The entire Kyber Network (KNC) system hinges on a Dynamic Reserve Pool, which it uses to maintain its liquidity by containing all the reserve entities the system holds, ensuring the absence of monopoly.


The KNC Token


Kyber Network Crystal – also known as KNC – is the network’s own ERC20 token. It is mainly used by the reserve manager who purchases it to operate the reserves. For every exchange, a small fee is charged to the reserve in the form of KNC to cover operational costs and reward the third parties that provide the network with trade volume. Kyber Network (KNC) being a deflationary currency, any tokens left over are burned, which will gradually decrease the supply.

During Kyber’s ICO, 226,000,000 KNC were created, 60% of which were shared between the participants. At the time of writing, Kyber Network (KNC) occupies rank 41 at the market cap, and the circulating supply is a little over 180,000,000 KNC.


Why Use Kyber Network?


A typical scenario involving Kyber Network would be a merchant allowing their customer to pay in the currency of their choice, knowing that they will receive whatever token their business functions with. No registration, no account necessary: a compatible wallet is entirely sufficient.

Dapp users may also rely on Kyber to interact with Dapps they don’t possess the tokens for, swapping their own currency for the coins in question the instant they need them. Kyber Network (KNC) is built on the Ethereum blockchain, which many are familiar with, and offers transparent, verifiable transactions so that both parties can rest assured all is happening the way it should.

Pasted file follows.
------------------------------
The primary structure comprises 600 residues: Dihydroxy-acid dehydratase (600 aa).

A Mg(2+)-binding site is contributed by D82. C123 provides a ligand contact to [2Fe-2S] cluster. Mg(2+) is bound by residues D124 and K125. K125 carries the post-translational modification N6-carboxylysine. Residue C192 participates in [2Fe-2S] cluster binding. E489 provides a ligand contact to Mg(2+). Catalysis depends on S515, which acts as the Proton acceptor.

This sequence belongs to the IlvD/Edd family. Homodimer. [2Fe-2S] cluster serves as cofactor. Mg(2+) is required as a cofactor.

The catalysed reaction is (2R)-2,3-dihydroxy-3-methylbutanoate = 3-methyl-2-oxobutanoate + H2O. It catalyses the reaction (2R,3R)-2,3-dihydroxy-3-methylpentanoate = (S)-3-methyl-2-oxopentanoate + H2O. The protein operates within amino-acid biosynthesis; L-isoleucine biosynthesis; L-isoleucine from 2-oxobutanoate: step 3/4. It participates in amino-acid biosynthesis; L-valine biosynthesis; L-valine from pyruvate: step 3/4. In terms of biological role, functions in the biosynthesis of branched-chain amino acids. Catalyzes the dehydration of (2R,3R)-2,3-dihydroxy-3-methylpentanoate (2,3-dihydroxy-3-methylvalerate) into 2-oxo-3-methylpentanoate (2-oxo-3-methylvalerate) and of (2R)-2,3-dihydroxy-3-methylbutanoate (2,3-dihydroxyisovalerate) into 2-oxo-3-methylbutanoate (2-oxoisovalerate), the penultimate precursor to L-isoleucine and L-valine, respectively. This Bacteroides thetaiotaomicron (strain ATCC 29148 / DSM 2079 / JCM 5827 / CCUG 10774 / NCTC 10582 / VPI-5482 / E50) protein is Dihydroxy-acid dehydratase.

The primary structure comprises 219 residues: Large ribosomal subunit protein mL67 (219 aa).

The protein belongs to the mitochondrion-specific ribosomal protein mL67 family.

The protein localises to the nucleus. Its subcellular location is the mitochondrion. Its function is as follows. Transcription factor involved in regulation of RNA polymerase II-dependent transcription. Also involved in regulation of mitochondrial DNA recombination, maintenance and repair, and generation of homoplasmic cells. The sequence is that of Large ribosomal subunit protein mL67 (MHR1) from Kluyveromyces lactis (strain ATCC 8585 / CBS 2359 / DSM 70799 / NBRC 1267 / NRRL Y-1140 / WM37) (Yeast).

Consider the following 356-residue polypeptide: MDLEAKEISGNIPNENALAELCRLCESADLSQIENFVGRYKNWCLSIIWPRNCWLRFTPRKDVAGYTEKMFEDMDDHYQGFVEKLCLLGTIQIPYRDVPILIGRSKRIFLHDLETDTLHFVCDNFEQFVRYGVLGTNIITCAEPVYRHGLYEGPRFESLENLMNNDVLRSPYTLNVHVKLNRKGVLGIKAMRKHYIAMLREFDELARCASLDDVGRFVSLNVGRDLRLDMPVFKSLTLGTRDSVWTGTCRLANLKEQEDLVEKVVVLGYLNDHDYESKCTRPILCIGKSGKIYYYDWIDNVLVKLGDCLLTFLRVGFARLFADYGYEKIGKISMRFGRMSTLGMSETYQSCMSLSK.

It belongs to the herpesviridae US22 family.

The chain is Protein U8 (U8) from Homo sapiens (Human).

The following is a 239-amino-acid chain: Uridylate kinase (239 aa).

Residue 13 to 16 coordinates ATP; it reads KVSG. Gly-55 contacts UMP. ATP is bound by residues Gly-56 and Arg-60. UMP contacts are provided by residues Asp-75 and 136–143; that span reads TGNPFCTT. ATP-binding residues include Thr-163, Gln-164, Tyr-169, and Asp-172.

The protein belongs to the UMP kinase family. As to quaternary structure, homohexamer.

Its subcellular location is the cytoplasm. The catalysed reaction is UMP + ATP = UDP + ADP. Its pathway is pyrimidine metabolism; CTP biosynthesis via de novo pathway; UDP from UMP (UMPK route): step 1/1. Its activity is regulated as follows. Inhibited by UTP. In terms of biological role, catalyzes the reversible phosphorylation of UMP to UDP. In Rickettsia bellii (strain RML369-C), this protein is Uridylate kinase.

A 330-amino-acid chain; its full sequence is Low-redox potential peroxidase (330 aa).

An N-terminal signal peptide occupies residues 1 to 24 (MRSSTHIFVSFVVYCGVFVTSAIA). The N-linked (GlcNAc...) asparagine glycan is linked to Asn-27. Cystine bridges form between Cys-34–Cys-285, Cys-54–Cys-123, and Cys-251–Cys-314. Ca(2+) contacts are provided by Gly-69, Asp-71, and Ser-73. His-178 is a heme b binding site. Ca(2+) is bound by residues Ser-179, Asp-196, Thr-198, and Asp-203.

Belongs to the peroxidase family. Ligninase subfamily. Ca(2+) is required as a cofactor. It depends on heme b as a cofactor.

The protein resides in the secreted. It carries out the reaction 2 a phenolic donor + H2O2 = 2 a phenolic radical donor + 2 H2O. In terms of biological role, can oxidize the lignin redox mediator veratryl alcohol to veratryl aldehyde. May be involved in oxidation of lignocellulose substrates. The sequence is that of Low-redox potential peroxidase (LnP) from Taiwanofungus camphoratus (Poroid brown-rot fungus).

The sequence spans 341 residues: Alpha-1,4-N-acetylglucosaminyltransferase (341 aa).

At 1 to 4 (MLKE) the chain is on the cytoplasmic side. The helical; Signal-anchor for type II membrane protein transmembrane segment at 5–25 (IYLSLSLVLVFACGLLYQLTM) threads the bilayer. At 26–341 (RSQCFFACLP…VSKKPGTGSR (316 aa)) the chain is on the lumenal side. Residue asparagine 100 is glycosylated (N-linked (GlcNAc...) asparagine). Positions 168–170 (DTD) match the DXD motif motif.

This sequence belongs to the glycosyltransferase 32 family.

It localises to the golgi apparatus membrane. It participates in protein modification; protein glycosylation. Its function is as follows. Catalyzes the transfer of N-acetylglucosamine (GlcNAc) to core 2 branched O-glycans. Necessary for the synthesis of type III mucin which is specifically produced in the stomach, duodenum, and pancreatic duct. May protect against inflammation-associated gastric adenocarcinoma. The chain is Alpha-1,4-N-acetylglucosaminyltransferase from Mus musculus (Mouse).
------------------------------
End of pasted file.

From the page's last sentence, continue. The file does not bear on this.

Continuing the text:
How to Buy (KNC) on Bitit?


While holding KNC tokens is not required to use the network, it is mandatory for those who want to participate in it and take on a role. You may also decide to purchase KNC as an investment or to trade it as an asset in its own right.

Though KNC is a trading pair with Bitcoin on some exchanges and Ethereum (to a lesser extent) can be traded for it, the process is often cumbersome and time-consuming. This is where Bitit comes in, as it provides a simple interface from which to purchase Kyber Network (KNC) tokens with no strings attached.

Bitit works like any e-commerce website. You can check the current exchange rate for KNC against your own fiat currency and indicate how much you wish to spend. Place your order and proceed to payment: Bitit supports credit or debit cards, cash and bank transfers.

Your KNC tokens are then transferred to the wallet of your choice automatically within a few minutes.


How to Store KNC?


As any other cryptocurrency, Kyber Network (KNC) coins require a secure storage solution, whether you plan on using your tokens or storing them long-term.

Being an ERC20 token, KNC can be kept on practically any wallet that supports ETH. MyEtherWallet is often cited as a reliable option if you are comfortable with storing your assets online.

In any case, the safest choice is always hardware wallets, such as the Ledger Nano S or the Trezor, though a paper wallet may be a good (and much less costly) alternative.

Kyber Network news indicates that, since its initial launch, this on-chain liquidity protocol has started to pick up some speed. One of the main drawbacks of Kyber Network, which may be a lack of growth opportunities and incentives within its own ecosystem, are currently being addressed by the Katalyst upgrade, which will create new use cases for KNC. Its partnerships with various blockchain companies are also cementing the status of Kyber Network (KNC). In time, it could become a one-stop token-swapping solution.